Before designers refined a vision for automotive-era service stations, they toyed with tudor and oriental styles, now historical. This tudor station at Bramwell, W.Va., is an excellent example. If your West Virginia community is gifted with such structures, please let me know through Facebook or by emailing your information to firstname.lastname@example.org.
CLEVELAND, Ohio — A giant chemical plant that processes natural gas is coming to the Midwest and Ohio leaders hope the state’s newly tapped gas deposits, coupled with growing industries that use gas products, make Ohio the favored location.
Shell Chemical is finalizing plans for a $2 billion complex that is expected to create hundreds of jobs and pull other industries and manufacturers into its orbit. Shell has said only that it plans to build in either West Virginia, Pennsylvania or Ohio, three states that overlay ancient shale beds rich in natural gas.
Major cities like Cleveland are not considered contenders but they could certainly be affected. Any location will likely be rural, but not remote.
The plant needs hundreds of acres of land, according to Dan Carlson, Shell Chemical’s general manager of new business development in the Americas. Shell would also like access to railroads, river barges, a skilled workforce and university researchers, Carlson said via email.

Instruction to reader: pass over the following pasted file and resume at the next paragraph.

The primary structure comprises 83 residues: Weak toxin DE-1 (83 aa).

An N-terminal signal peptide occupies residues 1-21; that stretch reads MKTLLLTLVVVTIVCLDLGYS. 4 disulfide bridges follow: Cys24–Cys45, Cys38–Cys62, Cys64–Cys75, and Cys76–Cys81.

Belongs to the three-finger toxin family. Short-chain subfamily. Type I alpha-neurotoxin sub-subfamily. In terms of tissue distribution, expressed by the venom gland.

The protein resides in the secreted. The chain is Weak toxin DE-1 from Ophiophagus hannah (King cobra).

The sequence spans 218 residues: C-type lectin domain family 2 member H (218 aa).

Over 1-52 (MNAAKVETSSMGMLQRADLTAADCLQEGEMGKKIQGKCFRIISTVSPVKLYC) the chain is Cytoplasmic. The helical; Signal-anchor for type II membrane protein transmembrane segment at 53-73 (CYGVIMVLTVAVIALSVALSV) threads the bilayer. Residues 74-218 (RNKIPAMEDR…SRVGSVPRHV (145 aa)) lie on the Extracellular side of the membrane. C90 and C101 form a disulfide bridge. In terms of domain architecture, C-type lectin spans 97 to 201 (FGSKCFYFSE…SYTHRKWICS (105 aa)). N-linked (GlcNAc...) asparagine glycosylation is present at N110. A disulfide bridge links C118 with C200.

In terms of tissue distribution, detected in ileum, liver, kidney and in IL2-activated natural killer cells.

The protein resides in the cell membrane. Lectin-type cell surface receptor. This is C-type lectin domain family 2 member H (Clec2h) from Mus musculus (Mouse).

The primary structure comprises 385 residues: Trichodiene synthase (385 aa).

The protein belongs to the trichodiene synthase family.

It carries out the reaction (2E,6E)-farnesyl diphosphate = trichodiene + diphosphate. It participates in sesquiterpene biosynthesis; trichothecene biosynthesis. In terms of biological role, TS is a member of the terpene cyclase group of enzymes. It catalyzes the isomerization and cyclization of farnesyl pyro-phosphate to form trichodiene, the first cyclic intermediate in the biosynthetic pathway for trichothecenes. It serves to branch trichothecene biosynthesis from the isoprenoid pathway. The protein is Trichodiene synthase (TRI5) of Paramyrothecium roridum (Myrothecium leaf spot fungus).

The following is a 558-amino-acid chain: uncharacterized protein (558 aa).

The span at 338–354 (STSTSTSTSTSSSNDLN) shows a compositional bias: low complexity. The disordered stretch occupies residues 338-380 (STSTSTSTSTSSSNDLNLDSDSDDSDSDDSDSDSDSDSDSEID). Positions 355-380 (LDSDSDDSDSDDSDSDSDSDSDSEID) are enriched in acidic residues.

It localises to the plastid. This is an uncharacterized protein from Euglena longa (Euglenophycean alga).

"What we’re looking for is cost-effectiveness and ease in moving this project forward quickly," he added.
The Senate Committee on Energy and Natural Resources held a hearing in East Charleston, W.Va. to discuss gas production in the state’s portion of the Marcellus Shale. Donald Garvin of the West Virginia Environmental Council said that though drilling has brought a lot of money to the state, it is also contributing to the “industrialization of rural West Virginia”—turning byways into highways clogged with a near-continuous stream of drilling rigs, chemicals shipments and water tankers. State legislator Tim Manchin, a Democrat, summarized the state’s attempt to write regulations for shale gas drilling, saying that using regulations developed for traditional drilling methods are not sufficient to protect communities, the environment and infrastructure.